7/20/2015 feature story
Use of preventive care in Michigan is fundamental to ensuring health for residents and to minimizing healthcare costs for consumers, insurers, and the government. This randomized field experiment in the metro-Detroit area is intended to answer three research questions: (1) What are the barriers to accessing preventive health care in Michigan, and how do they vary with demographic characteristics? (2) What are the impacts of information and incentives on individuals' take-up of preventive health care, and can inducing an endowment effect be a low-cost way to increase usage of preventive health care? (3) What are the short- and medium-run impacts of incentivizing preventive health screenings on individuals' health care usage? Our sample consists of adults living in low- and moderate-income neighborhoods in the metro Detroit area. We measure the effectiveness of (1) providing information about where to obtain low-cost health screenings and (2) offering $10 and $50 subsidies to encourage people to obtain health screenings at a nearby health clinic. Among those offered a subsidy to obtain a health screening, some receive a coupon card for the subsidy offer, while others receive an inactive gift card. While both cards will help individuals remember to use the subsidy, the gift card endows the participant with the subsidy. Failing to activate a gift card may be seen as a loss, which is theorized to be more painful than missing out on an equivalent gain. In this case, we aim to measure the cost effectiveness of endowment effects to promote the use of subsidies. Nine months after the initial study, a follow-up survey will measure the medium-run impacts on healthcare usage. The results of this project will provide insights into the nature and magnitude of barriers to preventive care and inform ways to increase health screenings among a diverse population of Michigan residents.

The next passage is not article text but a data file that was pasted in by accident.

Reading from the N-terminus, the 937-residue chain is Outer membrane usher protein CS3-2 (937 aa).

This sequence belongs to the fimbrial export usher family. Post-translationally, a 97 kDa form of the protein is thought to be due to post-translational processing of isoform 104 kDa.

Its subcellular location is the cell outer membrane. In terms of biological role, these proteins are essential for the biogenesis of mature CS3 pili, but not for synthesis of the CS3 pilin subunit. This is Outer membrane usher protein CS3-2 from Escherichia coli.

Dean Yang, Yusuf Can Masatlioglu
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